As part of our commitment to comply with legislation governing wheelchair access, we now have a ramp which can be fitted to the front of the main entrance.
Why not explore the rest of our web-site and discover that there is more to Radford Semele Baptist Church than meets the eye!
The following is a transcript of a document written by Mr John Hemmings of Radford Semele. Mr Hemmings was involved in the establishment of the Baptist Chapel in the village. He was born in 1860 son of Richard and Ann Hemmings in Radford. He married in 1883 and died in 1927. Many years after his death he had a Road named after him (Hemmings Close) on the old Coventry Radiator site. (courtesy of Mr Roger Cleal - Great Grandson of John Hemmings)
Remembrances of the Baptist Cause in Radford Semele
I remember when the services were conducted in a small cottage and a very small one too a Thatched one and the room was well filled with Earnest Worshipers. At that time the Principals and Organisers were Mr& MrsStoney & who resided at Radford and who were looked up to as Leaders of the Cause: They were very devout Persons who strain hard for the Cause of Christ and I remember though only a boy, the Bright Singing, and the earnest Preaching. Although my Mother and Father belonged to The Church of England, My mother would often take me there and when the hymns were being sung she would as was the used to in those days stand me up on the seat and as far as I can remember that cottage was used only for worship. How long it was used before I remember I cannot say.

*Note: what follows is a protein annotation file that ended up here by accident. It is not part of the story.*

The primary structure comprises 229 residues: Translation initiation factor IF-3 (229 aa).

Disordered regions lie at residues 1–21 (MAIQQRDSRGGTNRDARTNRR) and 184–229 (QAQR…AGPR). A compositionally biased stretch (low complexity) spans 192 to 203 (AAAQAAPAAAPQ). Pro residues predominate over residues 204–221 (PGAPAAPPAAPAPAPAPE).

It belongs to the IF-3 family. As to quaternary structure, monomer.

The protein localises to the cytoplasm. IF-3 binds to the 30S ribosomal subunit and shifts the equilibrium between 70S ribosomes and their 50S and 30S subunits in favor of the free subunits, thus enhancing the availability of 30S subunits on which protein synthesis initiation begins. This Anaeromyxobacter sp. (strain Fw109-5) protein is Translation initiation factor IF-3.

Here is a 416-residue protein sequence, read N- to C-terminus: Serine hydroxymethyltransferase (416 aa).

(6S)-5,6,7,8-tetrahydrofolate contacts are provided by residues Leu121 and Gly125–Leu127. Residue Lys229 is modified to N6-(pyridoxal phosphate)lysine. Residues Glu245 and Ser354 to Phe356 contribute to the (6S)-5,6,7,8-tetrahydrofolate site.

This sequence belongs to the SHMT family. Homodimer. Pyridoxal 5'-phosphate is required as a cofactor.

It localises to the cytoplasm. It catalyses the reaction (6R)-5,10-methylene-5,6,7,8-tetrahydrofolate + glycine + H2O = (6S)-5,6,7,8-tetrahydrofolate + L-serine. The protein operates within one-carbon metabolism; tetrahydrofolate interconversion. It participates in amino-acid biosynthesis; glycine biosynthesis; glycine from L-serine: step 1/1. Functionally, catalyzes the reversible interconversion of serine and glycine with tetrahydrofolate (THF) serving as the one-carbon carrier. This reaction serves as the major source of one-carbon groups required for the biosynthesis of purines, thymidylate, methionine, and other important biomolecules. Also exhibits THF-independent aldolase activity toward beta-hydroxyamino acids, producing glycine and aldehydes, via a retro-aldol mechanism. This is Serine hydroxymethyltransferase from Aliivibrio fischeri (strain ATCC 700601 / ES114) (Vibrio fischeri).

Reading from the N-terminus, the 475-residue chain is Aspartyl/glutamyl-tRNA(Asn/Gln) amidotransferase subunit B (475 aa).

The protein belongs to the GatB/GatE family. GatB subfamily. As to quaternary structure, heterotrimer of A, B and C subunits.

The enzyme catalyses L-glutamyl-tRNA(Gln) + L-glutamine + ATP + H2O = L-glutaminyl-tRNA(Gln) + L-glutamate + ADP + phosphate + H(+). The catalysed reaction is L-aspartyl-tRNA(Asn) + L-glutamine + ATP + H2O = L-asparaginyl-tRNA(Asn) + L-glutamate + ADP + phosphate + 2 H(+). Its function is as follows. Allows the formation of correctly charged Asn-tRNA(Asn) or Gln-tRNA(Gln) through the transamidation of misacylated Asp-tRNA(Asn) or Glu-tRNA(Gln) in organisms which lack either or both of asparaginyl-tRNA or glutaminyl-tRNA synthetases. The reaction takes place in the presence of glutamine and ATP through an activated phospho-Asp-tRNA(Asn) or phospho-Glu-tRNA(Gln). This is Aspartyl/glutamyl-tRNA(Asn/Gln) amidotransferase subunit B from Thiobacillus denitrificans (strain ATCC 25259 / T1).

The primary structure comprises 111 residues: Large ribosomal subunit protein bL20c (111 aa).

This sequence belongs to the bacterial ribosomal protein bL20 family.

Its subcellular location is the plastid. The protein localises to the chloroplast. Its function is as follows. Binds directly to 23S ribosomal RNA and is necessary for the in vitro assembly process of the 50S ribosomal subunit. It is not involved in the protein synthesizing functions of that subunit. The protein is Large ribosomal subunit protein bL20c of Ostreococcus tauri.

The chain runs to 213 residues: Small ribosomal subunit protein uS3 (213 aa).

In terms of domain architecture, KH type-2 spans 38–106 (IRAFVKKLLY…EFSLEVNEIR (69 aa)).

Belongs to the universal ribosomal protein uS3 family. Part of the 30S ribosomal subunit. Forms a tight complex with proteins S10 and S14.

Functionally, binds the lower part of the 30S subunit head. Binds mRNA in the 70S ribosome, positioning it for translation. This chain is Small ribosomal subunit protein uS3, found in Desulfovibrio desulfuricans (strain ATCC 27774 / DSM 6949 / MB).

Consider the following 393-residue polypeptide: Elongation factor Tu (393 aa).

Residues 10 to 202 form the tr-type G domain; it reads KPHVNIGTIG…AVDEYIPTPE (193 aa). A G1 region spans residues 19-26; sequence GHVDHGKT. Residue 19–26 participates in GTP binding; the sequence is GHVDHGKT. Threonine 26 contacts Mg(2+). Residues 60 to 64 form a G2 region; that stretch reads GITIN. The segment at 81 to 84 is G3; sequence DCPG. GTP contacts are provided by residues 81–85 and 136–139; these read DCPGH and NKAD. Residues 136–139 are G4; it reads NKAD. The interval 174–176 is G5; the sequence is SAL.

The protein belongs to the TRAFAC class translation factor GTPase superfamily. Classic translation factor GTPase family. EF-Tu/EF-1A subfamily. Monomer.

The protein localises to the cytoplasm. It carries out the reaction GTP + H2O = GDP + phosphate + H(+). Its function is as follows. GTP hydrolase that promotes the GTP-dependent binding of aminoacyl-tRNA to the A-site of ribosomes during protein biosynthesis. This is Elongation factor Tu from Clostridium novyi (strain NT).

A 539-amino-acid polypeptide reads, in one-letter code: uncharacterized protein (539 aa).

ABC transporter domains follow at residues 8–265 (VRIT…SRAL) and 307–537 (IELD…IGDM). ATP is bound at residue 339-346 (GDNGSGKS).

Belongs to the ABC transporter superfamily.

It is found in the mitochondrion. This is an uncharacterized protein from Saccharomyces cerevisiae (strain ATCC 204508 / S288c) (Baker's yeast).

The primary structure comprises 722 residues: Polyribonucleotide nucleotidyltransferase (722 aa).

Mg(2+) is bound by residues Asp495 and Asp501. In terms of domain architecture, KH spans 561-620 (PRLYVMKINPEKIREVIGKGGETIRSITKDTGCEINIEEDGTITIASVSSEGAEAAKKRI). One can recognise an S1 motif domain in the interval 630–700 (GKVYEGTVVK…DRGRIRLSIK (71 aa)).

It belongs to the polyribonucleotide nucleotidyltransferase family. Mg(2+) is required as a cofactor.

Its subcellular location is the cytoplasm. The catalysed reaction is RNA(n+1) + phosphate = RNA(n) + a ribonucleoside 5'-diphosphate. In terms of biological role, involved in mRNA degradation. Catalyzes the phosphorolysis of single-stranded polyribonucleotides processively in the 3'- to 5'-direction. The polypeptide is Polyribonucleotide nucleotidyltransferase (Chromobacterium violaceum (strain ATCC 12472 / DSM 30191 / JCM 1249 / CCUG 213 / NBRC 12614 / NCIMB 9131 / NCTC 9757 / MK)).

The cottage was next to the Poplars and was used for services for 7 or 8 years from in 1873.
Mr Thorne of Leamington who was interested in the work and who was an earnest Christian and worker he bought the house and grounds of the old public house, the sign of the Crown Inn and the cottage adjoining was part of the land. He had the chapel built the Foundation Stone was laid by himself in April 1874. The cottage adjoining the public house was used for services while the chapel was in building overlooking the fact that Thomas Henry Thorne acting as Chairman for some years before namely from 1866.